'Screwed over': Federer fumes at umpire

Roger Federer has overcome a rare bout of frustration with umpire Fergus Murphy on Rod Laver Arena to take the first set of his Australian Open quarter-final against Tomas Berdych.

The Swiss great, trailing Berdych 3-5 but holding a break point on the Czech's serve, challenged a call but the review system failed to appear on screen.

Murphy informed the players and the crowd that the ball was called in, meaning Federer lost the point and the challenge.

The defending champion, who was down 1-4 at one point earlier in the match, immediately approached the chair umpire.

"He's going to ask for why he's lost a challenge when he didn't get to use one," said Jim Courier in commentary.

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It was a rare display of frustration. Pic: Getty

"I think that's a really interesting point. How can you challenge if you don't get to see it?"

Federer remonstrated with Murphy for a time.

"Yeah but you can't steal my challenge now," Federer appeared to be heard saying.

"You feel comfortable doing this? I'm just asking you do you feel comfortable doing this? You feel comfortable, you're ok with it?"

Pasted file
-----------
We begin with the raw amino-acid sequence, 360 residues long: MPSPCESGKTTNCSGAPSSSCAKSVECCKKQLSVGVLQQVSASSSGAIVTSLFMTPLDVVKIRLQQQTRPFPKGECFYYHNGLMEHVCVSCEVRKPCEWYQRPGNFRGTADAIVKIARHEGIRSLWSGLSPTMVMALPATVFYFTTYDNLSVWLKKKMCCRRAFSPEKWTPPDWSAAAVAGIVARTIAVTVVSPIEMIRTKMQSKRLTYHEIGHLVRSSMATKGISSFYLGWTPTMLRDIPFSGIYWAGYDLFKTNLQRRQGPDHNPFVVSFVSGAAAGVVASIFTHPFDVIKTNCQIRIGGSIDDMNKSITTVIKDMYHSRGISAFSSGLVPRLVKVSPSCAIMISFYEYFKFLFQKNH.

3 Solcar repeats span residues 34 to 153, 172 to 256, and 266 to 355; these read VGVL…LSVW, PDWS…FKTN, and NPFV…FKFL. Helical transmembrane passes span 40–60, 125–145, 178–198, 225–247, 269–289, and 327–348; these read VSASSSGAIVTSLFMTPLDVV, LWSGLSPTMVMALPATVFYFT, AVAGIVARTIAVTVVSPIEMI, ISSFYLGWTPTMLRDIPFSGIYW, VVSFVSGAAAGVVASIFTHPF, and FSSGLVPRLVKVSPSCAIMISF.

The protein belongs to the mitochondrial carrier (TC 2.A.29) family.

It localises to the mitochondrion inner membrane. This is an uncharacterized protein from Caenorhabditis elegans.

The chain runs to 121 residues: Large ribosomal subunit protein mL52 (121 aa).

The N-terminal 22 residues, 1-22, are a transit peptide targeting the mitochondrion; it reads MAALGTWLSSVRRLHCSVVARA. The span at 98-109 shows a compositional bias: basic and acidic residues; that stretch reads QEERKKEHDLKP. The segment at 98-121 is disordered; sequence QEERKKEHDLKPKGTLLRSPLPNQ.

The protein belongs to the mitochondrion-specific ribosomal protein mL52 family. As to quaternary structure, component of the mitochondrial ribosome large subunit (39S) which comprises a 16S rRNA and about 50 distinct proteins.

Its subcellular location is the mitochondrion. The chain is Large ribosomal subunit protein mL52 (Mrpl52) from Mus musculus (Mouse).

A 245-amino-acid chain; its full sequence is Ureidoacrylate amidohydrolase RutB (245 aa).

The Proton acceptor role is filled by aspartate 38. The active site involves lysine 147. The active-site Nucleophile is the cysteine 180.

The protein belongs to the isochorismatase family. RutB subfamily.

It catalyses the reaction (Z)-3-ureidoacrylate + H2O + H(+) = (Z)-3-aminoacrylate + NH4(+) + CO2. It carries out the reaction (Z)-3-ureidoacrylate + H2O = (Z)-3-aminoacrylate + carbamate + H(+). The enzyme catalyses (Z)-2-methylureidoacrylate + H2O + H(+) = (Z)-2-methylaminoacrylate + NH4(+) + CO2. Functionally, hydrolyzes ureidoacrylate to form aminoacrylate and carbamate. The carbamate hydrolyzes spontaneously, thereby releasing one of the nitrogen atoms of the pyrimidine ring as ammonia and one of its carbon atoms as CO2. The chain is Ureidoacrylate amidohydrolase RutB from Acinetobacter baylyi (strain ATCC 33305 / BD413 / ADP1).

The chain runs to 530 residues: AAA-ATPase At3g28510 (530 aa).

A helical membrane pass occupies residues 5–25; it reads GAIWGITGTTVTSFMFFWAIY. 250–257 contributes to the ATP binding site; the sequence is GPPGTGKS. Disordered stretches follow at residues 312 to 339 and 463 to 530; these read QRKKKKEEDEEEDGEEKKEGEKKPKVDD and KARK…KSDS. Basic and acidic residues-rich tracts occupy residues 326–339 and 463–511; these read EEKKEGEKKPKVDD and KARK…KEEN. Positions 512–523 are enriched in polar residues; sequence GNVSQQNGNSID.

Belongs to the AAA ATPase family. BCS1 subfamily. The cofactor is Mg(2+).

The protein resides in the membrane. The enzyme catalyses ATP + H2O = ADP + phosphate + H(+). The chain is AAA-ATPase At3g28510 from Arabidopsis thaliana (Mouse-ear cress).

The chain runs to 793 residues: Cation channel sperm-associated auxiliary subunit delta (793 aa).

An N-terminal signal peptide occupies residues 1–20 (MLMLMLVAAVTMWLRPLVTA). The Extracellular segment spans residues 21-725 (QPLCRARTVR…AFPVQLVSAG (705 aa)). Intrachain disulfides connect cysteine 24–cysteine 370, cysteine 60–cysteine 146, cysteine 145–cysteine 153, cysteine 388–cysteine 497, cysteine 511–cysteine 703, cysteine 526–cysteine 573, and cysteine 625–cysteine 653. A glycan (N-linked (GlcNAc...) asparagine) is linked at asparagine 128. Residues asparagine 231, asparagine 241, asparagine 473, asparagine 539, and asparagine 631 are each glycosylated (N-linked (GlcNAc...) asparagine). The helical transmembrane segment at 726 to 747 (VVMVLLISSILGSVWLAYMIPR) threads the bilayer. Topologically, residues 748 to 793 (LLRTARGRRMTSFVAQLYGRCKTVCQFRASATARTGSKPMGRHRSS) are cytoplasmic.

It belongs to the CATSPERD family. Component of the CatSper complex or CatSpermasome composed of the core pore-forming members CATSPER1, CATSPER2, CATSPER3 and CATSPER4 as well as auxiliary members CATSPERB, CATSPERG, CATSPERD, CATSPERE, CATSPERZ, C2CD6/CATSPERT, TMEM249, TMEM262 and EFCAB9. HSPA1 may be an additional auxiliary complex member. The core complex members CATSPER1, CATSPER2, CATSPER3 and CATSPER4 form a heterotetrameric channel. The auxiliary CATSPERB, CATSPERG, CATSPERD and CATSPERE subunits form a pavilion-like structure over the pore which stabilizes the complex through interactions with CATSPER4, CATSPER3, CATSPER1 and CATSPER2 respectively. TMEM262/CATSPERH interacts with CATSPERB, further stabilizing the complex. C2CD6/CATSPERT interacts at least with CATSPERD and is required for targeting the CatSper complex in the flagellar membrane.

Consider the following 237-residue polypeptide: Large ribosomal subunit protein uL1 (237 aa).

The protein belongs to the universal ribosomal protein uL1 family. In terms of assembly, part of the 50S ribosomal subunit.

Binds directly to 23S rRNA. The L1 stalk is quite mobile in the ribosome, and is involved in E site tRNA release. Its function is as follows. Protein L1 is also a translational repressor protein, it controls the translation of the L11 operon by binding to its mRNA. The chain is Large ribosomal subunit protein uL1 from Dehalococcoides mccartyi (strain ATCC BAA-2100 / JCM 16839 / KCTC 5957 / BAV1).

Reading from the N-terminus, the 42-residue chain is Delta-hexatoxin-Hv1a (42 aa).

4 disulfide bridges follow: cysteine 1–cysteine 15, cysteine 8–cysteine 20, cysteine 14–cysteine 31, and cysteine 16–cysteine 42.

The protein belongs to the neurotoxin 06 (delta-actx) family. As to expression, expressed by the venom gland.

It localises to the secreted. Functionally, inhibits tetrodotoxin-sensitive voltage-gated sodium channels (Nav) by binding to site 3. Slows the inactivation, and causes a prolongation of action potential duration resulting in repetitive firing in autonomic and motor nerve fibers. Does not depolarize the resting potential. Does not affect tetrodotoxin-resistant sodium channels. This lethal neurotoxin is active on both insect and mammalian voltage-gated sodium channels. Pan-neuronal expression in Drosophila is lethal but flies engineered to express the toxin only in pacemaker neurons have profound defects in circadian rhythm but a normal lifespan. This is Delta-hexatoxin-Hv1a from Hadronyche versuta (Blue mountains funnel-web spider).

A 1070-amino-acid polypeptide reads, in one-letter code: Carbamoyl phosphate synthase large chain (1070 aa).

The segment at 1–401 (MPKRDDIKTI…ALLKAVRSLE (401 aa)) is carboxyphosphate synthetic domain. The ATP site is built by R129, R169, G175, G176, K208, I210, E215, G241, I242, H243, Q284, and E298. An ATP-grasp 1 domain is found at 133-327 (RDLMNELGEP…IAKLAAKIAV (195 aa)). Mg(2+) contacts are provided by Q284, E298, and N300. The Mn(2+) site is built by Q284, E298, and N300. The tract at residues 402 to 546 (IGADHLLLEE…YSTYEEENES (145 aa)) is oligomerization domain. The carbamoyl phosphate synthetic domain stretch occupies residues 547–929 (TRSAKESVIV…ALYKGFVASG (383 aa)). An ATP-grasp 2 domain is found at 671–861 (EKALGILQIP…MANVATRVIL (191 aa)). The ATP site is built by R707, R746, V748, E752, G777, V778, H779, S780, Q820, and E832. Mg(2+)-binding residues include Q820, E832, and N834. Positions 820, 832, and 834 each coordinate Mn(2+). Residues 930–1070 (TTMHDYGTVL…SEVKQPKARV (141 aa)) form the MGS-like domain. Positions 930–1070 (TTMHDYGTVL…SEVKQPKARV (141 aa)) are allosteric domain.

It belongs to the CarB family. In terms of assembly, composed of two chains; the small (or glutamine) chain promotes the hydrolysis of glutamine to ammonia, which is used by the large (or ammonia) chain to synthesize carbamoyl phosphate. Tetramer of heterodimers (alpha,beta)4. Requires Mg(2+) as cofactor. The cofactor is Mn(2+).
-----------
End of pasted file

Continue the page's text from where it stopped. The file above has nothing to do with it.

The back and forth continued as Murphy seemingly defended the decision.

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Federer wasn't happy with Murphy. Pic: Getty

"It's your call. You can say 'ok, he's already been screwed over once'," Federer said.

The 19-time major champion walked away from Murphy in disappointment and went on to win the game to level the set at 5-5.

He referenced the argument again later in the set, when he served a double fault and directed a sly line at the chair umpire.

"Can I have another challenge?" he asked sarcastically.

After wrapping up a straight-sets win over Berdych, Federer revealed he quizzed the umpire out of frustration with his performance and said he suspected Murphy was correct all along.

Federer completed his first-set comeback with a 7-1 tiebreak triumph, ending it on a stunning drop shot that fooled Berdych:

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While Hawkeye is largely free of errors, the source of Federer's frustration was not the first glitch in the tournament.

Kyle Edmund set up a crucial break in his quarter-final victory over Grigor Dimitrov with this impossibly close review that suffered a monster delay: